No damage or injuries were reported. The warning, which extended for roughly 800 miles (1,300 km) -- from Unimak Pass, northeast of Dutch Harbor, westward to Amchitka Pass, west of Adak Island -- was canceled after a little more than an hour.
A tsunami wave measuring just 6 centimetres tall was recorded at Nikolski, a tiny Aleut village on the island of Umnak, and a 10-centimeter wave was observed at Adak, said Becki Legatt, a spokeswoman for the West Coast and Alaska Tsunami Warning Center in Palmer, Alaska.
The coast of the entire Alaska peninsula and all of the Alaska mainland were never considered to be threatened.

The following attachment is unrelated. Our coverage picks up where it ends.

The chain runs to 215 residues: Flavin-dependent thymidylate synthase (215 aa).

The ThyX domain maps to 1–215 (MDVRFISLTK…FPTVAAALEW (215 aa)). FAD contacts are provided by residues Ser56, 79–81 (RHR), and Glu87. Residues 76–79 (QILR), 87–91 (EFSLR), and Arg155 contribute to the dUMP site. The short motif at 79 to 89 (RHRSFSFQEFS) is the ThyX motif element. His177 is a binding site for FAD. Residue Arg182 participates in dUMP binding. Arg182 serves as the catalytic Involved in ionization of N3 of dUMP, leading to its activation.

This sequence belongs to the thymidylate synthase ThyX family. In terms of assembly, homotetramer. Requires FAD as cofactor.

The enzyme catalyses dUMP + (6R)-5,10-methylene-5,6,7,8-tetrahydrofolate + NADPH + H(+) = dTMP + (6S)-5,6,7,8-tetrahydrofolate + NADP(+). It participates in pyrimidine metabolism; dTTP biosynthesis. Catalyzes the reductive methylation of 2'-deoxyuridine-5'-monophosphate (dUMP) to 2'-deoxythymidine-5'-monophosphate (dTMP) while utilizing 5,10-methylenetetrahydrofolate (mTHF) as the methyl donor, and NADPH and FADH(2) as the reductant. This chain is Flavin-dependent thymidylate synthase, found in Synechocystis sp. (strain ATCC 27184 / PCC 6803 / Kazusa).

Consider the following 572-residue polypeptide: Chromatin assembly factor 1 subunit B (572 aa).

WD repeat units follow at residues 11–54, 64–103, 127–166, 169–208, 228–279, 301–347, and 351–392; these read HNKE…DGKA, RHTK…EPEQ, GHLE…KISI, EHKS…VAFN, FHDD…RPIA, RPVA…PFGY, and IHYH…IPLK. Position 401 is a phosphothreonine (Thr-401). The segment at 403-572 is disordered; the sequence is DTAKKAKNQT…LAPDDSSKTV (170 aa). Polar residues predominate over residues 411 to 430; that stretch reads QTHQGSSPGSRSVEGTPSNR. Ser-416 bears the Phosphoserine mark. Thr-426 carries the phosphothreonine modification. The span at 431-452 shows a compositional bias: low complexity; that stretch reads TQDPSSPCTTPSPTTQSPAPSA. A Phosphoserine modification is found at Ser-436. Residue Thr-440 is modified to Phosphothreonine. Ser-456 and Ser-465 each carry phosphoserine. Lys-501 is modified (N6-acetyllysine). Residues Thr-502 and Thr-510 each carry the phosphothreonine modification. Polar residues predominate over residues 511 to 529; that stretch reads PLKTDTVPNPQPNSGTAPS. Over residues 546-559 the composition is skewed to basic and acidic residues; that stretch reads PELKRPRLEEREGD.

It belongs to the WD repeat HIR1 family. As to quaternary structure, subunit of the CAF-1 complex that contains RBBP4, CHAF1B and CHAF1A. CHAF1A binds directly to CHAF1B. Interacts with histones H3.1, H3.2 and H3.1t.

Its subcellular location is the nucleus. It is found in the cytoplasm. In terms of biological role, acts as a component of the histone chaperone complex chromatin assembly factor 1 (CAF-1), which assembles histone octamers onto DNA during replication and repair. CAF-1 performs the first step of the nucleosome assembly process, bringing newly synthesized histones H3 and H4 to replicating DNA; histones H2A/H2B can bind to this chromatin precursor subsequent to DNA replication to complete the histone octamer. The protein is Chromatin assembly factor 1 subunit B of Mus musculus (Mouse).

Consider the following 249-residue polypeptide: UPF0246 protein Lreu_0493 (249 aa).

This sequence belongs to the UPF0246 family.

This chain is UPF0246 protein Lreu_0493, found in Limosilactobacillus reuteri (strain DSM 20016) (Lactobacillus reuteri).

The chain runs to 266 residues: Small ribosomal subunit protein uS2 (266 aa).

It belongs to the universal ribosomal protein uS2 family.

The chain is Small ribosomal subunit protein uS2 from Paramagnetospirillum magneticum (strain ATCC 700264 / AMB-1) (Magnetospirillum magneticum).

The quake struck shortly after 7 p.m. local time (0300 GMT) at a depth of about 25 miles (40 km). A second tremor of magnitude 7.2 hit in the same vicinity of the Aleutians a half-minute later, the U.S. Geological Survey said.
Quakes of 7 to 8 magnitudes and higher are relatively common in the Aleutians but are generally of little consequence because the island chain is so remote and sparsely populated.
"This is a very seismically active area," said Randy Baldwin, a USGS geophysicist with the National Earthquake Information Center in Golden, Colorado.
A tsunami warning means all coastal residents in the warning area who are near the beach or in low-lying regions should move immediately to higher ground and away from harbors and inlets, including those sheltered directly from the sea.